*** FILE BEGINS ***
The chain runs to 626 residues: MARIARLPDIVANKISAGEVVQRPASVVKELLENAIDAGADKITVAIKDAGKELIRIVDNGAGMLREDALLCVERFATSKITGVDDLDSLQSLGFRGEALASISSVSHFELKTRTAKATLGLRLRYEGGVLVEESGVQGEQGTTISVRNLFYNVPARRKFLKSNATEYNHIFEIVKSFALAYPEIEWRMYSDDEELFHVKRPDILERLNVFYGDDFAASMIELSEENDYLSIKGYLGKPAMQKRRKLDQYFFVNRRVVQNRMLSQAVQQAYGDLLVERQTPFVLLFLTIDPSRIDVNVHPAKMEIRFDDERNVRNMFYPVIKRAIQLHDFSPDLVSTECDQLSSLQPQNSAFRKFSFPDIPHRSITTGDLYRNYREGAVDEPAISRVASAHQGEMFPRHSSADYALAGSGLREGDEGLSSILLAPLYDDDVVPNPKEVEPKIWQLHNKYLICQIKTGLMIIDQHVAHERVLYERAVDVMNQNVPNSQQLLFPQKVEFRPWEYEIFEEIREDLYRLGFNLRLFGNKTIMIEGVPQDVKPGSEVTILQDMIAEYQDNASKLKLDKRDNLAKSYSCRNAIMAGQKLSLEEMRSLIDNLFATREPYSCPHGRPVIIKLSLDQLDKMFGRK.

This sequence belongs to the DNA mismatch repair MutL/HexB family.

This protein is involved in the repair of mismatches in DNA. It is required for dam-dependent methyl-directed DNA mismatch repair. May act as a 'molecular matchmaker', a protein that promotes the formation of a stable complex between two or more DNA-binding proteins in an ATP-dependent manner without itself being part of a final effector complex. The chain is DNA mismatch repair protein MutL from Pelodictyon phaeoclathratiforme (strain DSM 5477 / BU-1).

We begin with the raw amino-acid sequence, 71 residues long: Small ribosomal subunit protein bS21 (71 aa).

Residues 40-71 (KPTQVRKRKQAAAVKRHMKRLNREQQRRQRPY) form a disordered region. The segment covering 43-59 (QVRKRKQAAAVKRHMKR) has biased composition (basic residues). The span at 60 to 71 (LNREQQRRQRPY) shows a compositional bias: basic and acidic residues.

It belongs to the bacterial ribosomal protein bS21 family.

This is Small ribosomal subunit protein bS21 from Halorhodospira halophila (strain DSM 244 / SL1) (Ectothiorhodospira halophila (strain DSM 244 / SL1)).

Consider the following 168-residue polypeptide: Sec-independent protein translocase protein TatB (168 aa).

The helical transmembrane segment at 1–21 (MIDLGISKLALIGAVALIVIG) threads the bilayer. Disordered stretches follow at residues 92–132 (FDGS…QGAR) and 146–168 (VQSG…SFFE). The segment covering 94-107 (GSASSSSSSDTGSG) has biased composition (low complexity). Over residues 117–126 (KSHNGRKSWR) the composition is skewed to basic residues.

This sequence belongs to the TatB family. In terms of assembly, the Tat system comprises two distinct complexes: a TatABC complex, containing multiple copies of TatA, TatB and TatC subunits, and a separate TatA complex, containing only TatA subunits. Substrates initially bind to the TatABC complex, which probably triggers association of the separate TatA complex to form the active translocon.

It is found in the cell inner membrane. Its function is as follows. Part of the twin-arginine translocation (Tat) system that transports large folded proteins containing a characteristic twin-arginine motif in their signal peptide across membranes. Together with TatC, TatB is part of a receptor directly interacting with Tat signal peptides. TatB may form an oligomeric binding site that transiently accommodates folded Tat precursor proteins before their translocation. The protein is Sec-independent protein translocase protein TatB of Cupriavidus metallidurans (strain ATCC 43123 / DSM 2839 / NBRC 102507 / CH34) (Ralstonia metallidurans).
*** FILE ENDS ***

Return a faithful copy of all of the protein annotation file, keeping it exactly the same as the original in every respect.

The chain runs to 626 residues: MARIARLPDIVANKISAGEVVQRPASVVKELLENAIDAGADKITVAIKDAGKELIRIVDNGAGMLREDALLCVERFATSKITGVDDLDSLQSLGFRGEALASISSVSHFELKTRTAKATLGLRLRYEGGVLVEESGVQGEQGTTISVRNLFYNVPARRKFLKSNATEYNHIFEIVKSFALAYPEIEWRMYSDDEELFHVKRPDILERLNVFYGDDFAASMIELSEENDYLSIKGYLGKPAMQKRRKLDQYFFVNRRVVQNRMLSQAVQQAYGDLLVERQTPFVLLFLTIDPSRIDVNVHPAKMEIRFDDERNVRNMFYPVIKRAIQLHDFSPDLVSTECDQLSSLQPQNSAFRKFSFPDIPHRSITTGDLYRNYREGAVDEPAISRVASAHQGEMFPRHSSADYALAGSGLREGDEGLSSILLAPLYDDDVVPNPKEVEPKIWQLHNKYLICQIKTGLMIIDQHVAHERVLYERAVDVMNQNVPNSQQLLFPQKVEFRPWEYEIFEEIREDLYRLGFNLRLFGNKTIMIEGVPQDVKPGSEVTILQDMIAEYQDNASKLKLDKRDNLAKSYSCRNAIMAGQKLSLEEMRSLIDNLFATREPYSCPHGRPVIIKLSLDQLDKMFGRK.

This sequence belongs to the DNA mismatch repair MutL/HexB family.

This protein is involved in the repair of mismatches in DNA. It is required for dam-dependent methyl-directed DNA mismatch repair. May act as a 'molecular matchmaker', a protein that promotes the formation of a stable complex between two or more DNA-binding proteins in an ATP-dependent manner without itself being part of a final effector complex. The chain is DNA mismatch repair protein MutL from Pelodictyon phaeoclathratiforme (strain DSM 5477 / BU-1).

We begin with the raw amino-acid sequence, 71 residues long: Small ribosomal subunit protein bS21 (71 aa).

Residues 40-71 (KPTQVRKRKQAAAVKRHMKRLNREQQRRQRPY) form a disordered region. The segment covering 43-59 (QVRKRKQAAAVKRHMKR) has biased composition (basic residues). The span at 60 to 71 (LNREQQRRQRPY) shows a compositional bias: basic and acidic residues.

It belongs to the bacterial ribosomal protein bS21 family.

This is Small ribosomal subunit protein bS21 from Halorhodospira halophila (strain DSM 244 / SL1) (Ectothiorhodospira halophila (strain DSM 244 / SL1)).

Consider the following 168-residue polypeptide: Sec-independent protein translocase protein TatB (168 aa).

The helical transmembrane segment at 1–21 (MIDLGISKLALIGAVALIVIG) threads the bilayer. Disordered stretches follow at residues 92–132 (FDGS…QGAR) and 146–168 (VQSG…SFFE). The segment covering 94-107 (GSASSSSSSDTGSG) has biased composition (low complexity). Over residues 117–126 (KSHNGRKSWR) the composition is skewed to basic residues.

This sequence belongs to the TatB family. In terms of assembly, the Tat system comprises two distinct complexes: a TatABC complex, containing multiple copies of TatA, TatB and TatC subunits, and a separate TatA complex, containing only TatA subunits. Substrates initially bind to the TatABC complex, which probably triggers association of the separate TatA complex to form the active translocon.

It is found in the cell inner membrane. Its function is as follows. Part of the twin-arginine translocation (Tat) system that transports large folded proteins containing a characteristic twin-arginine motif in their signal peptide across membranes. Together with TatC, TatB is part of a receptor directly interacting with Tat signal peptides. TatB may form an oligomeric binding site that transiently accommodates folded Tat precursor proteins before their translocation. The protein is Sec-independent protein translocase protein TatB of Cupriavidus metallidurans (strain ATCC 43123 / DSM 2839 / NBRC 102507 / CH34) (Ralstonia metallidurans).